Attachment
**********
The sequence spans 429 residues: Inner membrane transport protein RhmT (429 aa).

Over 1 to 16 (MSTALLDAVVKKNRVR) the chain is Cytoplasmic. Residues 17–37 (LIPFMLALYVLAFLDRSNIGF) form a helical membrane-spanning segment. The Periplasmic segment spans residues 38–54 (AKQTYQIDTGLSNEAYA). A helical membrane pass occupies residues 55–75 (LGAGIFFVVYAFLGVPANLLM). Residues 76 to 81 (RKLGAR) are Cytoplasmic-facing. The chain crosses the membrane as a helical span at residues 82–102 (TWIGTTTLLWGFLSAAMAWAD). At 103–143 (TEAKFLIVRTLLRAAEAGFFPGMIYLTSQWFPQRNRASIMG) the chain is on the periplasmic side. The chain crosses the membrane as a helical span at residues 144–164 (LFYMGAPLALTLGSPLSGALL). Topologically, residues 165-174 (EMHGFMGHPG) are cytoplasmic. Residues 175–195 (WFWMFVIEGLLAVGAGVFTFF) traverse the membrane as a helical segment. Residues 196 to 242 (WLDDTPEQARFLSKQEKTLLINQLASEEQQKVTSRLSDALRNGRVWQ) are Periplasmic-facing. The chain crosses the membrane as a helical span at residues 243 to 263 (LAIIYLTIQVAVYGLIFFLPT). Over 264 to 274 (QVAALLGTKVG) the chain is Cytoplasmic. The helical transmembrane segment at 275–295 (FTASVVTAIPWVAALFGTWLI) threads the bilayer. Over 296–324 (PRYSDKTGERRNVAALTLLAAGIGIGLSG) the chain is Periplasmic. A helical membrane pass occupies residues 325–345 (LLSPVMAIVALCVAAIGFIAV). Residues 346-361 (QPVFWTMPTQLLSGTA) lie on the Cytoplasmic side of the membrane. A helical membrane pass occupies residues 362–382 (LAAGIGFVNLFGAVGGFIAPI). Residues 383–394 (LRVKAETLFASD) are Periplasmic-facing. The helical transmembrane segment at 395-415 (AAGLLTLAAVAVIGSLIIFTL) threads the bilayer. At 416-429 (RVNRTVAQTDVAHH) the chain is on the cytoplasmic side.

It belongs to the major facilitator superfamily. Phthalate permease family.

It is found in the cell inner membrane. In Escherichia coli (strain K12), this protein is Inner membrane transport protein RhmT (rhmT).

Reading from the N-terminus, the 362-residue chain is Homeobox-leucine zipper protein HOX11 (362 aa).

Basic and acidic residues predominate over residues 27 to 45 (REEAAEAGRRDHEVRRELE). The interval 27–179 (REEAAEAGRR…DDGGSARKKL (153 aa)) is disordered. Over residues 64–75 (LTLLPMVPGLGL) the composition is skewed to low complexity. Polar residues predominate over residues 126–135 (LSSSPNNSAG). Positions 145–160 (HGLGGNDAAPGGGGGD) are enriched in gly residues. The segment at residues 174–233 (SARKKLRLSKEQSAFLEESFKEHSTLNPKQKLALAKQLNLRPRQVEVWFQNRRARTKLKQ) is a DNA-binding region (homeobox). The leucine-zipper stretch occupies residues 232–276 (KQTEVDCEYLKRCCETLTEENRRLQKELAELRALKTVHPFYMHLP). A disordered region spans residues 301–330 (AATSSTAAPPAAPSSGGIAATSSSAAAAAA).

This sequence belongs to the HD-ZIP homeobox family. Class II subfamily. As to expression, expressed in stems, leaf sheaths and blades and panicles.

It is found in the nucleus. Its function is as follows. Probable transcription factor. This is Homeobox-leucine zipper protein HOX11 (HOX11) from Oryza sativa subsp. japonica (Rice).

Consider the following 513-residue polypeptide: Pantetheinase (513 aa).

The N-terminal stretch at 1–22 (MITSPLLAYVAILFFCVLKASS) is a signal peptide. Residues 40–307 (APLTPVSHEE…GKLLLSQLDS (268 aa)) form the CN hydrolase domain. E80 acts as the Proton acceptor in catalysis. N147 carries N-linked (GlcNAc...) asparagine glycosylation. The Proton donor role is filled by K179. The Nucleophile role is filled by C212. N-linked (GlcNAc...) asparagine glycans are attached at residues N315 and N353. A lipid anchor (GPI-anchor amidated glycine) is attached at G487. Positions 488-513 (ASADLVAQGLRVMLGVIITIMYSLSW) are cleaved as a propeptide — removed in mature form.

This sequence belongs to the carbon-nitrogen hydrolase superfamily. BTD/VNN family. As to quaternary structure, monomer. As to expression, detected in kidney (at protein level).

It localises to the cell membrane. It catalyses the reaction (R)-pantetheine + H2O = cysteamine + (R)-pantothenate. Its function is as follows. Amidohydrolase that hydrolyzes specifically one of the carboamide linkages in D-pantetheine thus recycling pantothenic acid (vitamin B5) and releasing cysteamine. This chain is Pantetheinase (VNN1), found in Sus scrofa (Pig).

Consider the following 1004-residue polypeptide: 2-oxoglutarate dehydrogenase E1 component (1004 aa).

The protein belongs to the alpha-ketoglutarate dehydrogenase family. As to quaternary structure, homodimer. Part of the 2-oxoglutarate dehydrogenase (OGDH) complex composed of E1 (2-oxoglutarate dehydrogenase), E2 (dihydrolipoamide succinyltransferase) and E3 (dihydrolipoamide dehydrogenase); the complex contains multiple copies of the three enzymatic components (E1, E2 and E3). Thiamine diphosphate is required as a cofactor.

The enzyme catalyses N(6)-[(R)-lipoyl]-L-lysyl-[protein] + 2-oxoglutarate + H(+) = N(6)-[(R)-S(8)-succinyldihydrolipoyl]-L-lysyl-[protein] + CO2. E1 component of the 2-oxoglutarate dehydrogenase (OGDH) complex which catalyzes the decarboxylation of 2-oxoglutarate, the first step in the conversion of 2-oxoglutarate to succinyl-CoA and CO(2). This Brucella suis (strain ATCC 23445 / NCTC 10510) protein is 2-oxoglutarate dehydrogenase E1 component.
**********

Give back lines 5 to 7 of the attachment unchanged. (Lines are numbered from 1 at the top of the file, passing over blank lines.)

Reading from the N-terminus, the 362-residue chain is Homeobox-leucine zipper protein HOX11 (362 aa).

Basic and acidic residues predominate over residues 27 to 45 (REEAAEAGRRDHEVRRELE). The interval 27–179 (REEAAEAGRR…DDGGSARKKL (153 aa)) is disordered. Over residues 64–75 (LTLLPMVPGLGL) the composition is skewed to low complexity. Polar residues predominate over residues 126–135 (LSSSPNNSAG). Positions 145–160 (HGLGGNDAAPGGGGGD) are enriched in gly residues. The segment at residues 174–233 (SARKKLRLSKEQSAFLEESFKEHSTLNPKQKLALAKQLNLRPRQVEVWFQNRRARTKLKQ) is a DNA-binding region (homeobox). The leucine-zipper stretch occupies residues 232–276 (KQTEVDCEYLKRCCETLTEENRRLQKELAELRALKTVHPFYMHLP). A disordered region spans residues 301–330 (AATSSTAAPPAAPSSGGIAATSSSAAAAAA).

This sequence belongs to the HD-ZIP homeobox family. Class II subfamily. As to expression, expressed in stems, leaf sheaths and blades and panicles.